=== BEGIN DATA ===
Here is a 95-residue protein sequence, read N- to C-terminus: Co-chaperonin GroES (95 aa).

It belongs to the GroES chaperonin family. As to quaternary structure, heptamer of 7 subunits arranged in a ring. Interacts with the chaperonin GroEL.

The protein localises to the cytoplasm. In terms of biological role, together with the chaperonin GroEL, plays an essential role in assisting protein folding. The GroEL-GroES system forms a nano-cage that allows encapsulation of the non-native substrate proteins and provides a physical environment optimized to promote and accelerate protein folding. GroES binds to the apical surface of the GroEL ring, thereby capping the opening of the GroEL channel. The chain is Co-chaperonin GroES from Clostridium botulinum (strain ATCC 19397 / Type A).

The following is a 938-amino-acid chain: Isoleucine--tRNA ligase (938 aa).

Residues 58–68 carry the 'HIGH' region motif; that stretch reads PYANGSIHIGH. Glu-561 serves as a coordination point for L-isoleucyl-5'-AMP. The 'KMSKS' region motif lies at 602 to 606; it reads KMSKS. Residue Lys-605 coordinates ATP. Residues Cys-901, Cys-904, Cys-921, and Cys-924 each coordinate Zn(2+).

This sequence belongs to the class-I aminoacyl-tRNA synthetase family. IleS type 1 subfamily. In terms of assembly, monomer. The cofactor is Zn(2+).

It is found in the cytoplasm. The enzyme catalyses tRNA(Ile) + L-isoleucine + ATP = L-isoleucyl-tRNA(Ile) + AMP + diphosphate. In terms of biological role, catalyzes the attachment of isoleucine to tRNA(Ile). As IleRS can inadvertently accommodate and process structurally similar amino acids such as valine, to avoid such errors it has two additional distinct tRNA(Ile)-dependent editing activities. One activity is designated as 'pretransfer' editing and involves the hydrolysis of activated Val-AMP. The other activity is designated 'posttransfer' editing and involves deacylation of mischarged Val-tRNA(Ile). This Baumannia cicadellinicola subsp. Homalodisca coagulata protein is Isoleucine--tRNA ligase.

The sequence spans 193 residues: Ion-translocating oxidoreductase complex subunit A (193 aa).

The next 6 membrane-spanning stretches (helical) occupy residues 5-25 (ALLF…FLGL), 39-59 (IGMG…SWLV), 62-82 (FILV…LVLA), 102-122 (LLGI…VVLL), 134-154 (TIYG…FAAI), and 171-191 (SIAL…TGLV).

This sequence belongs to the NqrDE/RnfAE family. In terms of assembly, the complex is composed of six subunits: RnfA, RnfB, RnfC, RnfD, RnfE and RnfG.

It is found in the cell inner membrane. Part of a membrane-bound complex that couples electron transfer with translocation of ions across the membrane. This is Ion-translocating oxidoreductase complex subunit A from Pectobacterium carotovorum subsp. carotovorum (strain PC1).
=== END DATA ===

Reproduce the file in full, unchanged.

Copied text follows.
Here is a 95-residue protein sequence, read N- to C-terminus: Co-chaperonin GroES (95 aa).

It belongs to the GroES chaperonin family. As to quaternary structure, heptamer of 7 subunits arranged in a ring. Interacts with the chaperonin GroEL.

The protein localises to the cytoplasm. In terms of biological role, together with the chaperonin GroEL, plays an essential role in assisting protein folding. The GroEL-GroES system forms a nano-cage that allows encapsulation of the non-native substrate proteins and provides a physical environment optimized to promote and accelerate protein folding. GroES binds to the apical surface of the GroEL ring, thereby capping the opening of the GroEL channel. The chain is Co-chaperonin GroES from Clostridium botulinum (strain ATCC 19397 / Type A).

The following is a 938-amino-acid chain: Isoleucine--tRNA ligase (938 aa).

Residues 58–68 carry the 'HIGH' region motif; that stretch reads PYANGSIHIGH. Glu-561 serves as a coordination point for L-isoleucyl-5'-AMP. The 'KMSKS' region motif lies at 602 to 606; it reads KMSKS. Residue Lys-605 coordinates ATP. Residues Cys-901, Cys-904, Cys-921, and Cys-924 each coordinate Zn(2+).

This sequence belongs to the class-I aminoacyl-tRNA synthetase family. IleS type 1 subfamily. In terms of assembly, monomer. The cofactor is Zn(2+).

It is found in the cytoplasm. The enzyme catalyses tRNA(Ile) + L-isoleucine + ATP = L-isoleucyl-tRNA(Ile) + AMP + diphosphate. In terms of biological role, catalyzes the attachment of isoleucine to tRNA(Ile). As IleRS can inadvertently accommodate and process structurally similar amino acids such as valine, to avoid such errors it has two additional distinct tRNA(Ile)-dependent editing activities. One activity is designated as 'pretransfer' editing and involves the hydrolysis of activated Val-AMP. The other activity is designated 'posttransfer' editing and involves deacylation of mischarged Val-tRNA(Ile). This Baumannia cicadellinicola subsp. Homalodisca coagulata protein is Isoleucine--tRNA ligase.

The sequence spans 193 residues: Ion-translocating oxidoreductase complex subunit A (193 aa).

The next 6 membrane-spanning stretches (helical) occupy residues 5-25 (ALLF…FLGL), 39-59 (IGMG…SWLV), 62-82 (FILV…LVLA), 102-122 (LLGI…VVLL), 134-154 (TIYG…FAAI), and 171-191 (SIAL…TGLV).

This sequence belongs to the NqrDE/RnfAE family. In terms of assembly, the complex is composed of six subunits: RnfA, RnfB, RnfC, RnfD, RnfE and RnfG.

It is found in the cell inner membrane. Part of a membrane-bound complex that couples electron transfer with translocation of ions across the membrane. This is Ion-translocating oxidoreductase complex subunit A from Pectobacterium carotovorum subsp. carotovorum (strain PC1).